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Background: The COVID-19 pandemic has highlighted health disparities affecting ethnic minority communities. There is growing concern about the lack of diversity in clinical trials. This study aimed to assess the representation of ethnic groups in UK-based COVID-19 randomised controlled trials (RCTs). Methods: A systematic review and meta-analysis were undertaken. A search strategy was developed for MEDLINE (Ovid) and Google Scholar (1st January 2020–4th May 2022). Prospective COVID-19 RCTs for vaccines or therapeutics that reported UK data separately with a minimum of 50 participants were eligible. Search results were independently screened, and data extracted into proforma. Percentage of ethnic groups at all trial stages was mapped against Office of National Statistics (ONS) statistics. Post hoc DerSimonian-Laird random-effects meta-analysis of percentages and a meta-regression assessing recruitment over time were conducted. Due to the nature of the review question, risk of bias was not assessed. Data analysis was conducted in Stata v17.0. A protocol was registered (PROSPERO CRD42021244185). Results: In total, 5319 articles were identified; 30 studies were included, with 118,912 participants. Enrolment to trials was the only stage consistently reported (17 trials). Meta-analysis showed significant heterogeneity across studies, in relation to census-expected proportions at study enrolment. All ethnic groups, apart from Other (1.7% [95% CI 1.1–2.8%] vs ONS 1%) were represented to a lesser extent than ONS statistics, most marked in Black (1% [0.6–1.5%] vs 3.3%) and Asian (5.8% [4.4–7.6%] vs 7.5%) groups, but also apparent in White (84.8% [81.6–87.5%] vs 86%) and Mixed 1.6% [1.2–2.1%] vs 2.2%) groups. Meta-regression showed recruitment of Black participants increased over time (p = 0.009). Conclusions: Asian, Black and Mixed ethnic groups are under-represented or incorrectly classified in UK COVID-19 RCTs. Reporting by ethnicity lacks consistency and transparency. Under-representation in clinical trials occurs at multiple levels and requires complex solutions, which should be considered throughout trial conduct. These findings may not apply outside of the UK setting.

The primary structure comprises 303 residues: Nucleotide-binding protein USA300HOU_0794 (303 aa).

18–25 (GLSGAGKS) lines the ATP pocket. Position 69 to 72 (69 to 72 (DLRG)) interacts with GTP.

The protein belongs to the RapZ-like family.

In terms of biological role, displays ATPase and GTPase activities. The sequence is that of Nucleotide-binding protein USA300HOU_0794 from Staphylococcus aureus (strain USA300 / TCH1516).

Original publication




Journal article


BMC Medicine

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